First we need to know what are libraries? Libraries are simply just files that contain functions, they are not executable. Applications are the ones that can execute, and they are the ones that utilize libraries. Commonly used functions are normally in libraries so that they can be called upon when using the executable application.
The first kind of library we will talk about is a static library. These libraries are used during the compilation process (one of the differences from a dynamic library). The code from the static libraries are pretty much copied and moved into the application during compilation process (specifically linking).
Pros and cons: This usually means that our executable application will become bigger when utilizing static libraries, but it also means that the application will have all the functions it needs to run by itself. No need to reference to a function, unlike a dynamic library. An application that uses a static library will also need to be updated if the library itself had some changes, since the application has the library of functions compiled into it, this is another of the drawback of using a static library.
The second kind of library is a dynamic library. These libraries are used outside of compilation, and are called upon while executing the application. As mentioned in the static library, during the linking part of compilation of an application, the code from the library is put into the application. In the case of dynamic library, the address of the library is copied and moved into the application. Any update done to the libraries will reflect on the application, as the application references the library by memory, which makes it more dynamic when updating.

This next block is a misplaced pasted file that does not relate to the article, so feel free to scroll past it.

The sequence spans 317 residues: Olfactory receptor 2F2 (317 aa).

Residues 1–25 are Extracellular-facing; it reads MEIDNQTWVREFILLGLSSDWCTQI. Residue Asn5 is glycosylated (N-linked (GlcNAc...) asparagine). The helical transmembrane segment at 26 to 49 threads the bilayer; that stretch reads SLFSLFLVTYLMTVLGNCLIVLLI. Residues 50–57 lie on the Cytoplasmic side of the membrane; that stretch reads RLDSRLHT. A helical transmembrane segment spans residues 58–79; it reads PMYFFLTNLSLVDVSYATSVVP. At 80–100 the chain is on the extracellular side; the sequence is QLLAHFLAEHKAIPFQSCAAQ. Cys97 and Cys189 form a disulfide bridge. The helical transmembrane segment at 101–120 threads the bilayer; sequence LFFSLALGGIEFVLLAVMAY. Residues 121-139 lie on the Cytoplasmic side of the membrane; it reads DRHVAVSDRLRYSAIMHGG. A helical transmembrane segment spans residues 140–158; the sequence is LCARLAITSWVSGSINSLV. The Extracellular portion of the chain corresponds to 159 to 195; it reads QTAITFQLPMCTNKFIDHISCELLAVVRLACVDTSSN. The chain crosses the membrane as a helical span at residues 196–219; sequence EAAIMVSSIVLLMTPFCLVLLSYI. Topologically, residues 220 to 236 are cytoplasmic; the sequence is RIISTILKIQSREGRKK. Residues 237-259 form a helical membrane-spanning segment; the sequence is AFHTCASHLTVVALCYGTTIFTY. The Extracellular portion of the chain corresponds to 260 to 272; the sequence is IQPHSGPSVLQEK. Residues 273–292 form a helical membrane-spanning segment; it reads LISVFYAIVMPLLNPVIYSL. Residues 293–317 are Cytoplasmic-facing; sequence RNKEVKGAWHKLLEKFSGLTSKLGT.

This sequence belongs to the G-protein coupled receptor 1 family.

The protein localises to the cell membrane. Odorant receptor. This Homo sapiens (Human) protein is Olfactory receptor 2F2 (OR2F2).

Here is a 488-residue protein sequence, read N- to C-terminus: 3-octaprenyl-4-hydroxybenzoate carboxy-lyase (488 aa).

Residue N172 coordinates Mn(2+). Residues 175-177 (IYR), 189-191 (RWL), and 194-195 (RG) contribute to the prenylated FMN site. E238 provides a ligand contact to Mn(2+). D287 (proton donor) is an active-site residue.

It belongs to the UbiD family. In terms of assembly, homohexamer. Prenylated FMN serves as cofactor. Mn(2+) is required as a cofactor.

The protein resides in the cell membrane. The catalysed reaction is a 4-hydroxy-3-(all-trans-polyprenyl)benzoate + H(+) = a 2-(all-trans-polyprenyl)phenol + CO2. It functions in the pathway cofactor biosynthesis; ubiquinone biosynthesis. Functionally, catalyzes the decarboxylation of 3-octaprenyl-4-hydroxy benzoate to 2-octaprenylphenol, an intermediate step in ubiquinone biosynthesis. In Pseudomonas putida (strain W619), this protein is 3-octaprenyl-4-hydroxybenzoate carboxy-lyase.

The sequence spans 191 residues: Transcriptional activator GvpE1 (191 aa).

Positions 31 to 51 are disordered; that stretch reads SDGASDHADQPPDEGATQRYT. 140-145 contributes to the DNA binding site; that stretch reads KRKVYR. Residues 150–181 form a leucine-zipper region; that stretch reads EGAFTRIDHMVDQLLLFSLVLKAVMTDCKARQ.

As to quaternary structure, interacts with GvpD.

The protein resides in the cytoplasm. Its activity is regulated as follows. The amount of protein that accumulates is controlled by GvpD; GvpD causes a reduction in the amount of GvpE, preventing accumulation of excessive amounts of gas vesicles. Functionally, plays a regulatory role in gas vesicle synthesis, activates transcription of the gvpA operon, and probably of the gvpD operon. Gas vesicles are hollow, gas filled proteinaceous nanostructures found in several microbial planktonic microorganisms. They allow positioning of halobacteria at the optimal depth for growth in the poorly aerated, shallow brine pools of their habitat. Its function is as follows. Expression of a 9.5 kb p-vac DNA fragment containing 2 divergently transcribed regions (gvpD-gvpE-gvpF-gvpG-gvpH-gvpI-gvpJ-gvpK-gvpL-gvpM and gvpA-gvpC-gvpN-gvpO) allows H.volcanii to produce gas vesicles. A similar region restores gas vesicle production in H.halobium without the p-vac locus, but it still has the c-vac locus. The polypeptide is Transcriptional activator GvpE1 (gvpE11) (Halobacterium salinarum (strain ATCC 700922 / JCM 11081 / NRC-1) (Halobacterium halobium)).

Pros and cons: Application is generally not as big, since you have the address of the library instead of the entire copy of it. However, the application will rely on the library being there when needed, otherwise the application won’t work.
Now we will get into creating dynamic libraries and using them: the command for this is
gcc -g -fPIC -Wall -pedantic -Werror -Wextra *.c -shared -o LIBRARY_NAME.so . The -g flag is for debugging info information, and the -fPIC flag stands for “Position Independent Code”, a requirement for dynamic libraries. Lastly, the -shared flag creates the shared library (
.so for shared object).
Using the created dynamic library: the command is
gcc -g -o APP_NAME FILE.c LIBRARY_NAME.so . This will compile to your named app with your main
.c file and your library name